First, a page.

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Post-Election: What Can We Do Now?

Andrew Der
Nov 23, 2016 · 6 min read

If you’re like the nearly 63 million people (and counting) who are feeling some combination of disappointment, despair, or fear about the results of the presidential election, you’re probably wondering what you can do now to avoid rolling back so much hard fought progress. In the first week alone, there have been spikes in hate crimes and elected officials implicitly endorsing racist speech, and that doesn’t even include the concerning things Donald Trump himself has done. In response, so many people have come up with great recommendations for how to move forward and what we, as Americans, can do to protect our country and its citizens. I thought it would be helpful to aggregate them all in one place. But first, a little perspective to set the scene…

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Anti-Trump sentiment among crowds gathered in Los Angeles. (L.A. Times)

How Did We Get Here?

We’re still mid-analysis on this, but a quick summary of a few of the factors include:

  • Misinformation in the form of insufficient fact-checking by the media during the campaign season, particularly during debates. The spread of fake, false, or purposely misleading news and news sites. Effectively leading to a discounting of facts over feelings.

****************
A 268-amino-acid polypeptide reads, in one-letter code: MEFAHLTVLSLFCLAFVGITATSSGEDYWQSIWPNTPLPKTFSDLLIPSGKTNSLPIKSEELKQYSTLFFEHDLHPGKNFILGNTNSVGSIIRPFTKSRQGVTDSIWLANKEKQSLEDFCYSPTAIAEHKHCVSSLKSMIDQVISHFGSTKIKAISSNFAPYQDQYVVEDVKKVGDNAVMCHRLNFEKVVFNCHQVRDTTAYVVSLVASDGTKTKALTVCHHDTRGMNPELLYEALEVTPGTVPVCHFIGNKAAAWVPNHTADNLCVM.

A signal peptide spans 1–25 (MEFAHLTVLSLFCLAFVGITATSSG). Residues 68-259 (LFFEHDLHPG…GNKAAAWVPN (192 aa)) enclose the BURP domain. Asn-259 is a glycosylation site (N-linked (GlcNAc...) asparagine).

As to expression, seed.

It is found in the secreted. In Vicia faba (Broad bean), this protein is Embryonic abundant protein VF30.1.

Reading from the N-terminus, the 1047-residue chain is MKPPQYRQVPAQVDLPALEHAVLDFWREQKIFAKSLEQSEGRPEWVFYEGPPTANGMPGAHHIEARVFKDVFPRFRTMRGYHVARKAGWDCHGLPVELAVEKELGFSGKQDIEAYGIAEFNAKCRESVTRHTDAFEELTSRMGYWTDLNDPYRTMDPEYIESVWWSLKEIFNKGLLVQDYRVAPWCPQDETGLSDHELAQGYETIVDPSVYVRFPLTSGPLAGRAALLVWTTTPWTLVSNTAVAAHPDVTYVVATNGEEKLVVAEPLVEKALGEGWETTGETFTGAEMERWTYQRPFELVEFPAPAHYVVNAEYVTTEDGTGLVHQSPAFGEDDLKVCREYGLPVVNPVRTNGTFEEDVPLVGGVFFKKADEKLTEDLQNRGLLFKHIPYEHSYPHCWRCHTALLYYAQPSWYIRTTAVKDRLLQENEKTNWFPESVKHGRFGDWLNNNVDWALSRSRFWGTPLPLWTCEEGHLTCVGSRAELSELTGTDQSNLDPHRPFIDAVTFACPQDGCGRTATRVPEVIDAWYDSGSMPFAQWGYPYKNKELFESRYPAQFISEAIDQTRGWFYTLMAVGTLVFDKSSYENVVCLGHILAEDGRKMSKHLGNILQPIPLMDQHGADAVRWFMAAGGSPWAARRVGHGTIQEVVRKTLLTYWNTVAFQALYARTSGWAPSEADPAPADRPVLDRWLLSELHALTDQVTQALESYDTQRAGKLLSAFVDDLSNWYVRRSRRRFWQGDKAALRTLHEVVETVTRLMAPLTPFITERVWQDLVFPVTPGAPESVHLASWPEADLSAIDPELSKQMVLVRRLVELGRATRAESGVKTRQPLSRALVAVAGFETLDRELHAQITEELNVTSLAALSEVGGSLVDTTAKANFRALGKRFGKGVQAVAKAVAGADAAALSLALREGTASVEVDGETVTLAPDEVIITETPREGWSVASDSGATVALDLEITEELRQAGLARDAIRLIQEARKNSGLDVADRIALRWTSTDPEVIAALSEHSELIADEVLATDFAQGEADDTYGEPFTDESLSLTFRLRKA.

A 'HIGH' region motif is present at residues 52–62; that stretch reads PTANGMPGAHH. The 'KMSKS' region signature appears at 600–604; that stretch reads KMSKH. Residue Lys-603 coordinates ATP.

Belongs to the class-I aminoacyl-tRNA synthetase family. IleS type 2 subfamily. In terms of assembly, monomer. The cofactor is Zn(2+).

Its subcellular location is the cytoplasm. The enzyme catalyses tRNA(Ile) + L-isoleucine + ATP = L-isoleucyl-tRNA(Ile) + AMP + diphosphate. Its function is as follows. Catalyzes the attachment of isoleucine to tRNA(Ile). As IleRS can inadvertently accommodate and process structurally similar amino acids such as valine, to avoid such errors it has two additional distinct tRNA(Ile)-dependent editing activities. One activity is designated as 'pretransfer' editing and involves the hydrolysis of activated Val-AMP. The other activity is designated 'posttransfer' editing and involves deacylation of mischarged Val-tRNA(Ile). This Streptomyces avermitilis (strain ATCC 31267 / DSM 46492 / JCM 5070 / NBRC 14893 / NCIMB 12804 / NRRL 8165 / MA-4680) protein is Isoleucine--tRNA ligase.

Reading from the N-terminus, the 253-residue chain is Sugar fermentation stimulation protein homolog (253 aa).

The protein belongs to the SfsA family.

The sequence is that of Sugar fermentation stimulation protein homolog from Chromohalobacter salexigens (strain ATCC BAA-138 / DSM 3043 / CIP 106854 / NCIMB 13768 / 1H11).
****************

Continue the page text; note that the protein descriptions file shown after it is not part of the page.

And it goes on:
• The assumption that xenophobic, sexist, homophobic, and racist remarks made by a candidate would immediately disqualify him in the eyes of the preponderance of Americans.
  • A miscalculation of the drive and volume of anti-establishment sentiment, one of many factors where Democrats didn’t accurately have their finger on the pulse of all Americans.

This isn’t to say that these were the most important factors — to be clear, there were many — but these are the factors that are germane to the recommendations below. I think they’re important to call out as we look to the future and how to best impact it.

What Can We Do Right Now?

There are two approaches that can be taken to more immediately rectify the situation:

  1. Influence the Electoral College (EC) voters — The electors cast their vote on December 19th. They traditionally vote for whomever their constituents have voted for in the election, but they don’t have to. They can technically vote however they want. Details on this are explained here. Call or contact the electors, listed in this article, to implore them to become a ‘faithless voter’ and cast a vote for Hillary instead of Trump. A website, Ask the Electors, has been created to easily send an email to the electors asking them to consider casting their vote for Hillary Clinton. So far, at least six electors have vowed to cast ballots against their state’s popular vote. Progress is being made; change is possible.
  2. Help Democrat Foster Campbell win Louisiana’s Senate seat — The race for Louisiana Senator hasn’t ended and if Foster Campbell wins, it will help balance out control of the Senate. This would help to create some sort of buffer for a check & balance in our government. One way to help is by donating to his campaign.